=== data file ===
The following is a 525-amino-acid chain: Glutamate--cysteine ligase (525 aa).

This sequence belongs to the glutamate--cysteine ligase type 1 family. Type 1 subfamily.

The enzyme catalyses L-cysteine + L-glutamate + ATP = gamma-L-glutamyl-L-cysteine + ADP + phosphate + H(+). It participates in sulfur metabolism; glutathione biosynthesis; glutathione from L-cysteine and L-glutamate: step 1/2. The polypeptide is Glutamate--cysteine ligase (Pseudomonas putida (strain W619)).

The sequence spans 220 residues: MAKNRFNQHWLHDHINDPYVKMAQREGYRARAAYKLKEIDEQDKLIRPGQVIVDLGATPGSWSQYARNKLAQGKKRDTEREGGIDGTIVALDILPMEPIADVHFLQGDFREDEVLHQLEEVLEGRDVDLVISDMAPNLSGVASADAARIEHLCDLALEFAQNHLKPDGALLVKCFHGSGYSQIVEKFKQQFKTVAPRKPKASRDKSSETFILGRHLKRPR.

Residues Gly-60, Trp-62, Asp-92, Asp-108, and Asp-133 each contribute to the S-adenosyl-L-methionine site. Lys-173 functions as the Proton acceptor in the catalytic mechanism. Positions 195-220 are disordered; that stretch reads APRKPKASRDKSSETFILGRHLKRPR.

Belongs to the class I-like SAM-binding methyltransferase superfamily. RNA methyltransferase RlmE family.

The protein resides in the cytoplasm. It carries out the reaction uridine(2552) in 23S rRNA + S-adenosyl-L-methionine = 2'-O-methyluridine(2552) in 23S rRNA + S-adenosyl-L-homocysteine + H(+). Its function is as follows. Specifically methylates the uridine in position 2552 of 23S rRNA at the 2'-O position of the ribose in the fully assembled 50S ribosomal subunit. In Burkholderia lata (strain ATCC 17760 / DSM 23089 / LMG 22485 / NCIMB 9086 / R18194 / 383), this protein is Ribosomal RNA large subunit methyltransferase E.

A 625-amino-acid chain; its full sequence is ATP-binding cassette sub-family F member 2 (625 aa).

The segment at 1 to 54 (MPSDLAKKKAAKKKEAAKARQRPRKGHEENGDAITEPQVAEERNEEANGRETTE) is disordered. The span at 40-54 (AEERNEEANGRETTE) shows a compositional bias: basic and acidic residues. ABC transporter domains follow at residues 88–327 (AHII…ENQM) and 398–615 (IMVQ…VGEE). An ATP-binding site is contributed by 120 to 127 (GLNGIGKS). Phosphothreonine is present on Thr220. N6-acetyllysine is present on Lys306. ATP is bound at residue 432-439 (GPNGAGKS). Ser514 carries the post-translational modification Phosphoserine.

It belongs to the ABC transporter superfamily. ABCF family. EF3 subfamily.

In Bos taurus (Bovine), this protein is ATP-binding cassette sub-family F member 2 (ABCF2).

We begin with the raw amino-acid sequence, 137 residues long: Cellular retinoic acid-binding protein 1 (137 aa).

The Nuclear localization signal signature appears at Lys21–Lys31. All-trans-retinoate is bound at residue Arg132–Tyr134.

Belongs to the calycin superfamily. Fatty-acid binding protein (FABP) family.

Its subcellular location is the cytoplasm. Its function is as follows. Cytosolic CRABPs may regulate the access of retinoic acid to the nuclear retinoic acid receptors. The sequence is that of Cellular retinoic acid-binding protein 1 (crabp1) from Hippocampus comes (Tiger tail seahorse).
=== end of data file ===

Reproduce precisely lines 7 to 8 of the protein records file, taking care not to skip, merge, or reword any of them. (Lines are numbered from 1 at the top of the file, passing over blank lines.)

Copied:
The protein resides in the cytoplasm. It carries out the reaction uridine(2552) in 23S rRNA + S-adenosyl-L-methionine = 2'-O-methyluridine(2552) in 23S rRNA + S-adenosyl-L-homocysteine + H(+). Its function is as follows. Specifically methylates the uridine in position 2552 of 23S rRNA at the 2'-O position of the ribose in the fully assembled 50S ribosomal subunit. In Burkholderia lata (strain ATCC 17760 / DSM 23089 / LMG 22485 / NCIMB 9086 / R18194 / 383), this protein is Ribosomal RNA large subunit methyltransferase E.

A 625-amino-acid chain; its full sequence is ATP-binding cassette sub-family F member 2 (625 aa).